If our country is so divided that neither side can prevail, then can we possibly figure out how to coexist? Can Blue and Red America learn to accommodate their legitimate differences? The only way to do that is to pare back the power of our increasingly dysfunctional nation-state and give it to cities and localities. As a surprisingly diverse mix of figures on both the right and the left are now saying, America needs a devolution revolution.
When I asked Barber what would happen if Trump made good on his promise to punish sanctuary cities by withholding their federal subsidies, he proposed a truly radical response: “If that happens,” he said, “Cities ought to begin to withhold their taxes.” He added that the cities that make up the Global Parliament of Mayors—a sort of localist version of the United Nations that Barber founded to allow city leaders to address critical issues like climate change, immigration, pandemic disease, inequality and terrorism—had agreed to provide funding to U.S. sanctuary cities to make up for any cuts the Trump administration might inflict on them. What he was proposing was nothing less than a kind of urban nullification, a rejection of Trump’s assault on cosmopolitan America.If those cities are foreign, it's technically treason. Probably not a good idea to give the God Emperor an excuse to charge your city with treason. "The skyscrapers burned like candles on the God Emperor's birthday cake."
By lowering the stakes at the national level, devolution is perhaps the only conceivable way Red and Blue America can respect one another’s differences and coexist. Want lower taxes? Fine, but you’ll have to live with fewer services too, because blue cities will no longer subsidize you. Don’t like Obamacare? Fine, you don’t have to take it. But the uninsured that live in your red states will know who is to blame for their plight. Don’t like transgender people having the right to use the bathroom of their choosing? Fine, make your red cities and towns bastions of transphobism—but don’t impose your intolerance on the rest of us. We can agree to disagree, as long as both sides are willing to live with the consequences. Liberal cities will keep their tax dollars at home and spend them as they see fit.Acting a little bit like progressives goes a long way. Cause 1% of the pain felt by conservatives for decades and suddenly secession, federalism and devolution of powers are popular on the left.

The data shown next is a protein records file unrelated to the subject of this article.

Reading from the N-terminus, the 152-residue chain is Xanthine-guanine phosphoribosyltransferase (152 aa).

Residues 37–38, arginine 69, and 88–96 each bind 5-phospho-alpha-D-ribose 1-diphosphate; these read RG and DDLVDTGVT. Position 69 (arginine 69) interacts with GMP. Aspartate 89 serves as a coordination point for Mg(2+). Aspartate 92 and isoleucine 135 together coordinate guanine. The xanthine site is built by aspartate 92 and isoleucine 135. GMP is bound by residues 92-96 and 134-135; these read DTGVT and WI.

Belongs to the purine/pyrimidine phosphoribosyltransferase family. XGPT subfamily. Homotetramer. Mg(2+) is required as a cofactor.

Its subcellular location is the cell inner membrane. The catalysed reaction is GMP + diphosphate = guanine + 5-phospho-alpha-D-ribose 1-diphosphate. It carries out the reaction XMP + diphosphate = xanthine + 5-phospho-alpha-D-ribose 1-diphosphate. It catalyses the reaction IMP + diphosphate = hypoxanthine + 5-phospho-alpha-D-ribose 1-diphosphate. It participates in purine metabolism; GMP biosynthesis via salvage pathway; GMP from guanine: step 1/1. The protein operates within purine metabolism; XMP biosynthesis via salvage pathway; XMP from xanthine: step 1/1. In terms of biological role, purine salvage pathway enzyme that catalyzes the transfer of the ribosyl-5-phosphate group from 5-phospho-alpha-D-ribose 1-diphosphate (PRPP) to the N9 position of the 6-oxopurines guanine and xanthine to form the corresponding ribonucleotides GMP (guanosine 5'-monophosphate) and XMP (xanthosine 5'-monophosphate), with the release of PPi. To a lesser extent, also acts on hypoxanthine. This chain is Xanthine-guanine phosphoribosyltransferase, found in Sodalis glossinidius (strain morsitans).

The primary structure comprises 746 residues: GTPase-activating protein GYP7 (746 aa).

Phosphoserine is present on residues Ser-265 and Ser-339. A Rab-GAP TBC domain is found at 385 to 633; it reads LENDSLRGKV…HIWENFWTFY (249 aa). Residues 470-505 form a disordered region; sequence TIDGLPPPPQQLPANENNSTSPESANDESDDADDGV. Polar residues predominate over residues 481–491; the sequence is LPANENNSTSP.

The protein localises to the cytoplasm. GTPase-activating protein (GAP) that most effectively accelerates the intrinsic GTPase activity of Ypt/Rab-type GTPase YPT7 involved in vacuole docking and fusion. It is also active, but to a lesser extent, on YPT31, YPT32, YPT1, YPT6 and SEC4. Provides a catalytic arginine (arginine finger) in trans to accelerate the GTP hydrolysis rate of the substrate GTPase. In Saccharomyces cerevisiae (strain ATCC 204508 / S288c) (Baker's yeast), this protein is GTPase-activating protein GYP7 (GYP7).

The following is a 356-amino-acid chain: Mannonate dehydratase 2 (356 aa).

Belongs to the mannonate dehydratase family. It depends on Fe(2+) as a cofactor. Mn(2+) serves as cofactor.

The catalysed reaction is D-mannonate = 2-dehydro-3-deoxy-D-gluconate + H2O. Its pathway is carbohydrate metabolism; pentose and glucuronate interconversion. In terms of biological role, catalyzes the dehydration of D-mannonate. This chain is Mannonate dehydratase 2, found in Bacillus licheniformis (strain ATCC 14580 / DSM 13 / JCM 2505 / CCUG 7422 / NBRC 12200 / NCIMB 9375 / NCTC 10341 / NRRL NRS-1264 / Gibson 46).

There are no one-size-fits-all solutions: What New York and San Francisco need to grow denser and more affordable is far different from what Houston or Phoenix need to rein in sprawl, or what Detroit and Cleveland need to rebuild their economies. Diverse, clustered, geographically uneven countries like ours have the best shot at succeeding when local communities can create their own policies and strategies that best address their unique needs and challenges. Cities are the places where the rubber of economic development policy hits the road—and thus where they are tested and modified and honed. They are our true laboratories of democracy.Let's do this:
It may be hackneyed to say a crisis is a terrible thing to waste, but Trump’s presidency provides both a defining crisis and a real opportunity to recast both our urban and our national governance. During the New Deal, Franklin D. Roosevelt forged a new kind of partnership between the federal government and the cities. It’s time to do so again, but this time on a wider scale and in reverse. It may be the only thing that can save us from ourselves.The Right must make hay while the Sun shines. As soon as progressives have the Presidency again, they will explain how totalitarian terror unleashed from the Oval Office is not only legal, but morally justified.